Hospices provide comprehensive palliative care to people at the end of life. At a time when comfort and quality of life become more important than curing a disease, people on hospice services receive help from from professionals across several disciplines, including medical doctors, nurses, home health aides, social workers, chaplains, and volunteers. Increasingly, music therapists are also part of this interdisciplinary team.
Music therapy is a clinical service provided by credentialed music therapists (MT-BCs in the United States). Because of their unique training and experience at the intersection of music and human health, music therapists are uniquely qualified to work with patients through music at a deep, therapeutic level.
It is the depth and breadth of clinical music therapy practice that distinguishes it from other applications of music in hospice care. While an approach like harp therapy is limited musically (to harp music), a music therapist can provide a wide variety of music on several different instruments. A music therapist is also knowledgeable and experienced in manipulating the various elements of music to address the various clinical needs that emerge in the shared music experience. (I wrote much more on that topic here.)
Music therapists help in many ways, and exactly what we do and why changes from session to session, depending on the patient’s needs and desires on any given day.
Here are three big ways that music therapy helps people in hospice care:
1. Music therapy helps loved ones connect.
Several disease processes and symptoms that occur frequently for people in hospice care can make it difficult for loved ones to connect with each other, just when those loving relationships are most important. Whether the cause is dementia, confusion due to end stage cancer, or disorientation or lethargy related to high levels of pain medications, this disconnection can be very painful for the person on hospice care and for their loved ones. Music can be a bridge for people, because of its central place in human experience and because of how music is processed in the brain. Music therapists know how to introduce and facilitate music experiences that help loved ones connect and communicate their love, despite dementia, confusion, or disorientation getting in the way.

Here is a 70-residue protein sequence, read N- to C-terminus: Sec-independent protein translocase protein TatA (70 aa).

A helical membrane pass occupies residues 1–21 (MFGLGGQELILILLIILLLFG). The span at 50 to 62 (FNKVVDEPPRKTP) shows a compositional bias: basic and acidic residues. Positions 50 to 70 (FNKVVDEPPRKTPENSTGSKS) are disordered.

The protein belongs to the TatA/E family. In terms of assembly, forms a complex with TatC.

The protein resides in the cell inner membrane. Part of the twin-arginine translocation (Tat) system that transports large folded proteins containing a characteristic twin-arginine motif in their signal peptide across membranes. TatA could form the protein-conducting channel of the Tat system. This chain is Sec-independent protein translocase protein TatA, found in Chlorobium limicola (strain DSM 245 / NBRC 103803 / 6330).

2. Music therapy provides relief from pain and anxiety.
Music can help people relax on a physical level and on an emotional level. Music therapists are uniquely skilled in helping people find the right music for the moment as well as the techniques or images that work for them. For people who need another approach to pain management in addition to the medical interventions offered by the hospice team, music therapy can be just the right answer.
3. Music therapy can help people say the un-sayable.
Just as the symptoms attending the dying process can make communication difficult, so can the emotional burden of facing life and death. For people approaching the end of life, coming to terms with regrets, fears, and other intense feelings can at the same time be incredibly important and tremendously challenging. Music can provide a container for difficult emotions, allowing people to feel those intense feelings that are impossible to put into words. Music can also be a vehicle for sharing messages that are too difficult to say.
Why choose a music therapist for hospice care?
Two huge advantages to having board-certified music therapists working in hospice care are that
- They can be flexible in adapting their approaches to meet patients’ needs on any given day
- They have a depth of clinical knowledge that allows them to work effectively with people who are dealing with serious physical, emotional, social, and spiritual needs.
But still, you might be asking this question:
Are music therapists the only people who use music in hospice care?
No, we certainly aren’t! Other hospice professionals can use music within their own scope of practice, and musician volunteers are called upon frequently to visit patients to provide entertainment and companionship. Ideally, hospice organizations will call upon music therapists to provide direct clinical services to those patients who are most in need, and to train and consult with other team members and volunteers on how best to use music in their own work. In this way, people receiving hospice care will have music touching and healing them through the very end of life.